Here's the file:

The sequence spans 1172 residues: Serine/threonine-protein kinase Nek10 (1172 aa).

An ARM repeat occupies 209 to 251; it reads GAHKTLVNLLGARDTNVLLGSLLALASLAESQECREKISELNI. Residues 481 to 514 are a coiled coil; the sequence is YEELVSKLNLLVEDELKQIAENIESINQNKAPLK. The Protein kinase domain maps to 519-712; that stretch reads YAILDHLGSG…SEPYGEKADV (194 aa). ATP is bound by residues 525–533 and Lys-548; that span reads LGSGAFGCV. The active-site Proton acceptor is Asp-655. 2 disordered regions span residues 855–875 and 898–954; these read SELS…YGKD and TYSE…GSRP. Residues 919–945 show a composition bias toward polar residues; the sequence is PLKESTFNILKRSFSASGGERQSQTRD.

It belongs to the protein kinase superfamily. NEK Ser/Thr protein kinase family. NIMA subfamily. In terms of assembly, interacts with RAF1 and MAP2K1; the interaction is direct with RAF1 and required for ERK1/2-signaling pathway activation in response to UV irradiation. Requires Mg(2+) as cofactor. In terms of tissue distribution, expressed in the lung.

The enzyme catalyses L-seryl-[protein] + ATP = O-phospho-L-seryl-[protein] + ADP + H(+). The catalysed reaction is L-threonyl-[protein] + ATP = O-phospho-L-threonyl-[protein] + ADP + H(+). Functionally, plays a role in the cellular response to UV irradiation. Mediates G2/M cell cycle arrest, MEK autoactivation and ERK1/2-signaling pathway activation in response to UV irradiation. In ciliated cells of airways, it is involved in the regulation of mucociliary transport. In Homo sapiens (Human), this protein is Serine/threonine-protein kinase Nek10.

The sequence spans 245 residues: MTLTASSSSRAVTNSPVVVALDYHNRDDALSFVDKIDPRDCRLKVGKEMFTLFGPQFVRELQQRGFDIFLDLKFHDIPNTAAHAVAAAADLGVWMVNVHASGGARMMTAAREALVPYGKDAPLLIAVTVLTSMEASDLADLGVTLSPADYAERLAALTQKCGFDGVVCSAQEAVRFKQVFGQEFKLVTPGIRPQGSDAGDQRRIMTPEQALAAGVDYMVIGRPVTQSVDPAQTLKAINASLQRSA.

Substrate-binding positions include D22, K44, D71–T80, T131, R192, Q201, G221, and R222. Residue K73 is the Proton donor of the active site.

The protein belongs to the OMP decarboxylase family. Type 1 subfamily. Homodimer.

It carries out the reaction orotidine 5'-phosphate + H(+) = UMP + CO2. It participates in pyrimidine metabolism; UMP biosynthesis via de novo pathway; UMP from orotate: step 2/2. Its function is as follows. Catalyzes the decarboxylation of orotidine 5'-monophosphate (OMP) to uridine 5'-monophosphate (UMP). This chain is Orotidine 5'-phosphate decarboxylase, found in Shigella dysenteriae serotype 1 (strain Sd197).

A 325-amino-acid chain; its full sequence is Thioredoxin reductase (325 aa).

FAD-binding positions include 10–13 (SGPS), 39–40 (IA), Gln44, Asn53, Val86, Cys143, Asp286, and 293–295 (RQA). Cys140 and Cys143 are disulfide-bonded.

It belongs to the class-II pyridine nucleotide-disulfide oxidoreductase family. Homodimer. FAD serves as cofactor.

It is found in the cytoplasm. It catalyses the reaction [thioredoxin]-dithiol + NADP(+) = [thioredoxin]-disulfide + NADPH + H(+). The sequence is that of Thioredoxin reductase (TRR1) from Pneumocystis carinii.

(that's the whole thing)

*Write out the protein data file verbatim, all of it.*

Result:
The sequence spans 1172 residues: Serine/threonine-protein kinase Nek10 (1172 aa).

An ARM repeat occupies 209 to 251; it reads GAHKTLVNLLGARDTNVLLGSLLALASLAESQECREKISELNI. Residues 481 to 514 are a coiled coil; the sequence is YEELVSKLNLLVEDELKQIAENIESINQNKAPLK. The Protein kinase domain maps to 519-712; that stretch reads YAILDHLGSG…SEPYGEKADV (194 aa). ATP is bound by residues 525–533 and Lys-548; that span reads LGSGAFGCV. The active-site Proton acceptor is Asp-655. 2 disordered regions span residues 855–875 and 898–954; these read SELS…YGKD and TYSE…GSRP. Residues 919–945 show a composition bias toward polar residues; the sequence is PLKESTFNILKRSFSASGGERQSQTRD.

It belongs to the protein kinase superfamily. NEK Ser/Thr protein kinase family. NIMA subfamily. In terms of assembly, interacts with RAF1 and MAP2K1; the interaction is direct with RAF1 and required for ERK1/2-signaling pathway activation in response to UV irradiation. Requires Mg(2+) as cofactor. In terms of tissue distribution, expressed in the lung.

The enzyme catalyses L-seryl-[protein] + ATP = O-phospho-L-seryl-[protein] + ADP + H(+). The catalysed reaction is L-threonyl-[protein] + ATP = O-phospho-L-threonyl-[protein] + ADP + H(+). Functionally, plays a role in the cellular response to UV irradiation. Mediates G2/M cell cycle arrest, MEK autoactivation and ERK1/2-signaling pathway activation in response to UV irradiation. In ciliated cells of airways, it is involved in the regulation of mucociliary transport. In Homo sapiens (Human), this protein is Serine/threonine-protein kinase Nek10.

The sequence spans 245 residues: MTLTASSSSRAVTNSPVVVALDYHNRDDALSFVDKIDPRDCRLKVGKEMFTLFGPQFVRELQQRGFDIFLDLKFHDIPNTAAHAVAAAADLGVWMVNVHASGGARMMTAAREALVPYGKDAPLLIAVTVLTSMEASDLADLGVTLSPADYAERLAALTQKCGFDGVVCSAQEAVRFKQVFGQEFKLVTPGIRPQGSDAGDQRRIMTPEQALAAGVDYMVIGRPVTQSVDPAQTLKAINASLQRSA.

Substrate-binding positions include D22, K44, D71–T80, T131, R192, Q201, G221, and R222. Residue K73 is the Proton donor of the active site.

The protein belongs to the OMP decarboxylase family. Type 1 subfamily. Homodimer.

It carries out the reaction orotidine 5'-phosphate + H(+) = UMP + CO2. It participates in pyrimidine metabolism; UMP biosynthesis via de novo pathway; UMP from orotate: step 2/2. Its function is as follows. Catalyzes the decarboxylation of orotidine 5'-monophosphate (OMP) to uridine 5'-monophosphate (UMP). This chain is Orotidine 5'-phosphate decarboxylase, found in Shigella dysenteriae serotype 1 (strain Sd197).

A 325-amino-acid chain; its full sequence is Thioredoxin reductase (325 aa).

FAD-binding positions include 10–13 (SGPS), 39–40 (IA), Gln44, Asn53, Val86, Cys143, Asp286, and 293–295 (RQA). Cys140 and Cys143 are disulfide-bonded.

It belongs to the class-II pyridine nucleotide-disulfide oxidoreductase family. Homodimer. FAD serves as cofactor.

It is found in the cytoplasm. It catalyses the reaction [thioredoxin]-dithiol + NADP(+) = [thioredoxin]-disulfide + NADPH + H(+). The sequence is that of Thioredoxin reductase (TRR1) from Pneumocystis carinii.